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In 13 U.S. states, women born today will not see equal pay

Staff Writer |
According to the Institute for Women's Policy Research (IWPR), there are 13 states where progress on closing the gender wage gap is so slow that a woman born in 2017 will not see equal pay during her working life.

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Nationally, women make 80 cents for every dollar earned by a man. If the earnings of women and men who are employed full-time, year-round change at the rate they have between 1959 and 2015, the gender wage gap in the United States will not close until 2059.

The wage gap is projected to close first in Florida in 2038. In four states—North Dakota, Utah, Louisiana, and Wyoming—the wage gap will not close until the 22nd century.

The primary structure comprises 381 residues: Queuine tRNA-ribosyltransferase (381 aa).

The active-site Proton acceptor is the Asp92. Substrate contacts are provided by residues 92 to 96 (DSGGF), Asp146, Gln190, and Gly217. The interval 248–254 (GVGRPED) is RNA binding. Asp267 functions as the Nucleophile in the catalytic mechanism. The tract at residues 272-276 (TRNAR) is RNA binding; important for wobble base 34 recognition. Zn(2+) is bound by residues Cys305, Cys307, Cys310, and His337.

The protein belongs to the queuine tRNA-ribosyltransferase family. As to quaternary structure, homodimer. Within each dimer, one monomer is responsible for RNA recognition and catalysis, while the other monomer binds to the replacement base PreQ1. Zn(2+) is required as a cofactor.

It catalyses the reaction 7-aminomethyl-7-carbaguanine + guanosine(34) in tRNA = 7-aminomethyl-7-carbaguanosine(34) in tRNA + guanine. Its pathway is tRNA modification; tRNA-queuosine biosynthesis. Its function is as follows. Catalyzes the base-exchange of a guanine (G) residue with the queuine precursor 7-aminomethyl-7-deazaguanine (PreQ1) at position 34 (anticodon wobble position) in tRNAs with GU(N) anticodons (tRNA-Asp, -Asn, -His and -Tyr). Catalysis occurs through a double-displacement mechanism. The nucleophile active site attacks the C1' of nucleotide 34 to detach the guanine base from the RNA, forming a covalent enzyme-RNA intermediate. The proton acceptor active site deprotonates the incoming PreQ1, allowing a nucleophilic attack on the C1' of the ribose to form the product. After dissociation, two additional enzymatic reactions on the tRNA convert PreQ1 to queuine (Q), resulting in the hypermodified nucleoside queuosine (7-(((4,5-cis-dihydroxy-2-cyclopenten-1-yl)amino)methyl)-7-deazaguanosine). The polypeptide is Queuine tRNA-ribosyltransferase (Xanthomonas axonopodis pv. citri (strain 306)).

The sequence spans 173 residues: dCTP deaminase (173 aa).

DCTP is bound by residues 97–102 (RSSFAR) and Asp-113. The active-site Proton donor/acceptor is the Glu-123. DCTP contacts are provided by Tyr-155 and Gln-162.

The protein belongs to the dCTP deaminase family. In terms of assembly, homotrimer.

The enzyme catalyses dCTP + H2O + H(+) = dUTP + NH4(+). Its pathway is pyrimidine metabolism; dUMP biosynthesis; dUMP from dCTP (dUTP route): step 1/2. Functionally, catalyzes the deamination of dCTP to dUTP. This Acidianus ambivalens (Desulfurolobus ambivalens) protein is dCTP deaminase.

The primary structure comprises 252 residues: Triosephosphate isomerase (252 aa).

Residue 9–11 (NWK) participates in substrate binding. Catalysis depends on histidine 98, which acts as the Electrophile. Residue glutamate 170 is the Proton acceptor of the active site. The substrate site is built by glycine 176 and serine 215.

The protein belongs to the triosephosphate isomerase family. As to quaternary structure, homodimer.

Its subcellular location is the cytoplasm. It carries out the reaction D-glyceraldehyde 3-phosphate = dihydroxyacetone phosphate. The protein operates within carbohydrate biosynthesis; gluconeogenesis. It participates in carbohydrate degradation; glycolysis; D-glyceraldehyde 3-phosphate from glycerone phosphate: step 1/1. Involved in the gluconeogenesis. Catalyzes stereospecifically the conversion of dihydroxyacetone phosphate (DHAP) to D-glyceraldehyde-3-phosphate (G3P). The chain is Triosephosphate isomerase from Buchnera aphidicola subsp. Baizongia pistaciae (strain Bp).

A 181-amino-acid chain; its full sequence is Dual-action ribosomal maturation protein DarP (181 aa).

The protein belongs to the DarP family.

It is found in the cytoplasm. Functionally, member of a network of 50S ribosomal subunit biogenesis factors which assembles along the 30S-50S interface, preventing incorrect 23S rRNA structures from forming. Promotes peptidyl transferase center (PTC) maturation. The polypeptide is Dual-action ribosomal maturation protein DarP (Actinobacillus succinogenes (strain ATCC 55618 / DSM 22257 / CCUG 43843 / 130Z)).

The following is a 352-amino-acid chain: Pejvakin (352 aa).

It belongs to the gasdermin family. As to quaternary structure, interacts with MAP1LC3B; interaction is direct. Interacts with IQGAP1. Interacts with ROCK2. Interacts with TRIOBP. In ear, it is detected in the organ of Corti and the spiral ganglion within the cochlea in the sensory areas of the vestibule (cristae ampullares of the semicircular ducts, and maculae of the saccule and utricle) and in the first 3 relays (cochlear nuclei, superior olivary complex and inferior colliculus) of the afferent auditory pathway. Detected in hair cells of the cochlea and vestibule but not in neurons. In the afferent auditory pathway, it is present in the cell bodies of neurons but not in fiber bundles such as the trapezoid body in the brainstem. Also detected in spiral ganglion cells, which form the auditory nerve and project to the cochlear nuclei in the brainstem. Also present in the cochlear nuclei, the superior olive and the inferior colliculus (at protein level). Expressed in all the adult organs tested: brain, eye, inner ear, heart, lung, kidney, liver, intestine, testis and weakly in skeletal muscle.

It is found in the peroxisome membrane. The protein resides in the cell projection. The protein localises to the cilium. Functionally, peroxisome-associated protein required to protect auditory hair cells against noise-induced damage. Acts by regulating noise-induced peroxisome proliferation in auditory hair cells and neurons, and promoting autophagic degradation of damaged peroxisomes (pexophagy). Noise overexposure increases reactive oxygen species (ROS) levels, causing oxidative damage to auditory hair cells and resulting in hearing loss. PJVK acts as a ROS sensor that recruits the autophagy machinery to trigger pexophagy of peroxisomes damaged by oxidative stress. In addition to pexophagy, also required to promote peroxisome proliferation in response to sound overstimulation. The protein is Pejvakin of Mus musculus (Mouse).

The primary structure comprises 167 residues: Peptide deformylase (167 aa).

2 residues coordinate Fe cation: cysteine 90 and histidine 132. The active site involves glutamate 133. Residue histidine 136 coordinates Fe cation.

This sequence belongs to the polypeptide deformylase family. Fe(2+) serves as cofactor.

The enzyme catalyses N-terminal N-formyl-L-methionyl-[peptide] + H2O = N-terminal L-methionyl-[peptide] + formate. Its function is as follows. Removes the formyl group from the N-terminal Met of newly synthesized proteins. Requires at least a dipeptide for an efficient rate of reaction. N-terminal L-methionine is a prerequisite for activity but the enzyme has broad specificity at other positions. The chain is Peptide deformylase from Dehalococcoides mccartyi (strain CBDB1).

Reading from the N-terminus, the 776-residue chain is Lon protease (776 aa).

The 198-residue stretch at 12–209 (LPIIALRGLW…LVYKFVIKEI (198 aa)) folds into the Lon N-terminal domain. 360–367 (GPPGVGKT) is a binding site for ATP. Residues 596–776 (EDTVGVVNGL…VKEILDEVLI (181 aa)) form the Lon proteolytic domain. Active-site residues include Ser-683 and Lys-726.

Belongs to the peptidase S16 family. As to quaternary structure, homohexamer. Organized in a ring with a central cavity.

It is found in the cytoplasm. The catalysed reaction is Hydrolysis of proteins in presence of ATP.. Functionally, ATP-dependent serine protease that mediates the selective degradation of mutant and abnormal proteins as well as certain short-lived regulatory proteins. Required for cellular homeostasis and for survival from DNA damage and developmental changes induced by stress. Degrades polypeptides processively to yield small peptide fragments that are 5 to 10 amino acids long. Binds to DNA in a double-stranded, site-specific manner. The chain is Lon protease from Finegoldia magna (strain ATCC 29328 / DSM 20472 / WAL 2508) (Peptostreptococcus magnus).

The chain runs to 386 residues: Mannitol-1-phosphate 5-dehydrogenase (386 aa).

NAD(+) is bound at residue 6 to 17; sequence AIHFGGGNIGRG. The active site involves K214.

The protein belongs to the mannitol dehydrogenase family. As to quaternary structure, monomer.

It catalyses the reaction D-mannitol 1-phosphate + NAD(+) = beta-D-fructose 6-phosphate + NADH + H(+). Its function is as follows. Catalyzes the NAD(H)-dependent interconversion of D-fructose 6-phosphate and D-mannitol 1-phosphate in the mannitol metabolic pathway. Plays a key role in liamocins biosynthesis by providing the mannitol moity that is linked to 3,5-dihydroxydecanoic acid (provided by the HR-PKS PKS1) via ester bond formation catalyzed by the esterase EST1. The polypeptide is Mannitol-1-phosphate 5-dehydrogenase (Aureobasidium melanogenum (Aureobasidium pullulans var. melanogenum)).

A recent IWPR analysis found that, if current trends continue, White women will not see equal pay until 2056, while women of color will have to wait much longer: Black women will not see pay equity until 2124, while Hispanic women must wait 231 more years until 2248.

In another research, Trulia recently ranked the 100 largest U.S. metros by how far women have come to achieving gender equality with regard to owning a home, attending at least four years of college and getting paid. Albuquerque, NM, ranked first in the nation.

The pay gap between men and women in Albuquerque decreased by 25 percent from 2008 to 2015. Meanwhile, women are 1.15 percentage points more likely to have four years of college education or more.

Women are also 1.18 percentage points more likely to be homeowners than men in Albuquerque.

In addition to data Trulia sites for the ranking, the City of Albuquerque has incentivized procurement with its vendors who can demonstrate gender equity in their pay scales.